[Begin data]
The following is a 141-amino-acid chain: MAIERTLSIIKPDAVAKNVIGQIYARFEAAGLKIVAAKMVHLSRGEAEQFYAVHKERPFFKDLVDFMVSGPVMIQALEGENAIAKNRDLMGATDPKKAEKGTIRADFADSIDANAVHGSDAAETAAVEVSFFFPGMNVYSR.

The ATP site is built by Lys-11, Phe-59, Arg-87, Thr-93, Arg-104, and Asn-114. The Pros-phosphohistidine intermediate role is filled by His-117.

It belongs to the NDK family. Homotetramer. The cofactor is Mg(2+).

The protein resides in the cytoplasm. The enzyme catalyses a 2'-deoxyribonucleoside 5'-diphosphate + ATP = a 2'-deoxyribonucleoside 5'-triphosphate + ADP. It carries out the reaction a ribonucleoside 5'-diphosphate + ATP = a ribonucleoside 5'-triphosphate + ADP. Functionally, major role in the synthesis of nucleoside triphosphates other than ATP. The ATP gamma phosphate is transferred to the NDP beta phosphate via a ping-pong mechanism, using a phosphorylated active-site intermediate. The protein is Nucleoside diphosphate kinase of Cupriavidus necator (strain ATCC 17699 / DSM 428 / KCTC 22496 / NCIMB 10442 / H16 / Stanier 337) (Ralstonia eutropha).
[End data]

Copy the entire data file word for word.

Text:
The following is a 141-amino-acid chain: MAIERTLSIIKPDAVAKNVIGQIYARFEAAGLKIVAAKMVHLSRGEAEQFYAVHKERPFFKDLVDFMVSGPVMIQALEGENAIAKNRDLMGATDPKKAEKGTIRADFADSIDANAVHGSDAAETAAVEVSFFFPGMNVYSR.

The ATP site is built by Lys-11, Phe-59, Arg-87, Thr-93, Arg-104, and Asn-114. The Pros-phosphohistidine intermediate role is filled by His-117.

It belongs to the NDK family. Homotetramer. The cofactor is Mg(2+).

The protein resides in the cytoplasm. The enzyme catalyses a 2'-deoxyribonucleoside 5'-diphosphate + ATP = a 2'-deoxyribonucleoside 5'-triphosphate + ADP. It carries out the reaction a ribonucleoside 5'-diphosphate + ATP = a ribonucleoside 5'-triphosphate + ADP. Functionally, major role in the synthesis of nucleoside triphosphates other than ATP. The ATP gamma phosphate is transferred to the NDP beta phosphate via a ping-pong mechanism, using a phosphorylated active-site intermediate. The protein is Nucleoside diphosphate kinase of Cupriavidus necator (strain ATCC 17699 / DSM 428 / KCTC 22496 / NCIMB 10442 / H16 / Stanier 337) (Ralstonia eutropha).